Most of these arguments are not supported in juried research. However, organizations such as the Fordham Institute commission “research” that is completed either in-house, or by hired consultants.
Comments on the Fordham View
The Fordham Institute’s view of national standards presented by Chester E. Finn is consistent with the conservative world-view of educational reform. According to research by George Lakoff, professor of linguistics at the University of California, Berkeley, the moral world-view of conservatives (or progressives) can be understood by using the conceptual metaphor of Nation as Family.
Using this idea, ones political beliefs tend to be structured by how we think of family, and our early experiences in our own family which contribute to our beliefs. Thinking of a nation as a family is a familiar notion, as in phrases such as Mother Russia, Fatherland, sending sons and daughters off to war, the founding fathers, Big Brother (see Joe Brewer, Rockbridge Institute, discussion here). In Brewer’s thinking, the conceptual metaphor of nation as family organizes our brains in this way: homeland is home, citizens are siblings, the government (or head) is parent, and so forth. The diagram below shows the organization of schooling according to a conservative world-view.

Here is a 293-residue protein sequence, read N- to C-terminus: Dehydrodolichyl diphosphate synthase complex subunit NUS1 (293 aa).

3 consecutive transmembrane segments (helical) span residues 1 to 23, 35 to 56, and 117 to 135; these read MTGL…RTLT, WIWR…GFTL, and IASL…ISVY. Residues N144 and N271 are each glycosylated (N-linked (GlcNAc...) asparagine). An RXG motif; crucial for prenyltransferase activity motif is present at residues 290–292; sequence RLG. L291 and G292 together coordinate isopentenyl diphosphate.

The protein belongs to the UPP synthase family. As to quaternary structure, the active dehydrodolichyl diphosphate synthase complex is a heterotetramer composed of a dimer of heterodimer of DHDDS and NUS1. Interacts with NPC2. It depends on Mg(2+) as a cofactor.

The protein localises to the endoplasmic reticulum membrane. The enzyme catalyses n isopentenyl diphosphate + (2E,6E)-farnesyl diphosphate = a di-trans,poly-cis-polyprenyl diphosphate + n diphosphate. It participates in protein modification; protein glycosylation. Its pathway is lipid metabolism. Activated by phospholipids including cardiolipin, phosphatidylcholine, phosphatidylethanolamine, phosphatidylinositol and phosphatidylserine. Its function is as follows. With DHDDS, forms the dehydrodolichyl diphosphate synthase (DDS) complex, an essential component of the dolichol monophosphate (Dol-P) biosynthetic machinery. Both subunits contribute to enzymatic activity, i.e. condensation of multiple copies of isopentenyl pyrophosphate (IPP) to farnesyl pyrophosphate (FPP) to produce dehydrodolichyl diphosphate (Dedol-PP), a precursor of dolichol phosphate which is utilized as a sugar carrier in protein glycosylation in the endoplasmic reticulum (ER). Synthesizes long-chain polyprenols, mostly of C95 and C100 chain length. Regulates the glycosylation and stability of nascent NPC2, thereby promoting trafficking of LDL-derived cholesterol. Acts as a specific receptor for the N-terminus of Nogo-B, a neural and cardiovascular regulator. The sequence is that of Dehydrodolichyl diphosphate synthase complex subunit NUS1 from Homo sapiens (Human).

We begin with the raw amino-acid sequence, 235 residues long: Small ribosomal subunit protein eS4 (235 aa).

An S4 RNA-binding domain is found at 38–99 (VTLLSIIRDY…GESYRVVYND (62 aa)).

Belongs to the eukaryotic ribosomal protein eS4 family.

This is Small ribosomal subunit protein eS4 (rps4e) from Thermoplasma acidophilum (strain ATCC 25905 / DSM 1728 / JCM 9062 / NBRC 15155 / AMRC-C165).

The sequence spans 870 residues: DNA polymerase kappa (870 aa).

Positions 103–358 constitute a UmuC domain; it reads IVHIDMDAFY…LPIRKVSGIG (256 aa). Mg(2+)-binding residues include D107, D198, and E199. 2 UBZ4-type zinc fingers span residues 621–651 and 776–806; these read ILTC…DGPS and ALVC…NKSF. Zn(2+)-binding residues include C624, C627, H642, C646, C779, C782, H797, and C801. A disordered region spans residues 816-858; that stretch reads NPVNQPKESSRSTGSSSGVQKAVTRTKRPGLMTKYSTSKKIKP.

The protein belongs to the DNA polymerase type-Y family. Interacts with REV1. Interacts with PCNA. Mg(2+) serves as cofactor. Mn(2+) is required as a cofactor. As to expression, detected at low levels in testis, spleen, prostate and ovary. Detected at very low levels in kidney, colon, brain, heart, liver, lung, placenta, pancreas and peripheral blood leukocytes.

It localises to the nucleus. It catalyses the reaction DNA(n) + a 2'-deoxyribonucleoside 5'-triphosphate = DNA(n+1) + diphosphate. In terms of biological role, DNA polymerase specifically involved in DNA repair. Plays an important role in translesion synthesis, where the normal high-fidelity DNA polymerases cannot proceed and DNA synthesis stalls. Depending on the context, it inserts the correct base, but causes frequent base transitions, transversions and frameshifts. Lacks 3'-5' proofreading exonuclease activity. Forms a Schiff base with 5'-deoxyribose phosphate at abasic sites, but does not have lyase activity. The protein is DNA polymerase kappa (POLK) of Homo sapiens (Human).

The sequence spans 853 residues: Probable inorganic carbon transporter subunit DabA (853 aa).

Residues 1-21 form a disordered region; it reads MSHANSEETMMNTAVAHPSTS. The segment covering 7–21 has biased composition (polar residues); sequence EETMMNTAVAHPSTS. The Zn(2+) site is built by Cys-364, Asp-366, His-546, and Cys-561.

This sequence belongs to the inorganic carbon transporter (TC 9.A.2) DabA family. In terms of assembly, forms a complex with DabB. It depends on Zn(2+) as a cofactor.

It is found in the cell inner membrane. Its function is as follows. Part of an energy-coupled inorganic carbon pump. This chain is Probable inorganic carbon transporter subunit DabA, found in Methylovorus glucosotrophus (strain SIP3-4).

The world-view of conservatives can be explained using the conceptual metaphor for Nation as Family. Lakoff would say that a conservative family would be based on authority, and would be represented by the “Strict Father Family”. It makes sense to have a single set of standards in the conservative world-view. The flow of authority and decision-making would flow downward from head to the classroom teacher.
In their book, entitled, Thinking Points by George Lakoff, and the Rockbridge Institute, the core conservative values are:
- Authority: assumed to be morally good and used to exert legitimate control (therefore it is imperative that authority is never questioned)
- Discipline: self-control learned through punishment when one does wrong (it is understood that failure of authority to punish for wrong doing is a moral failure)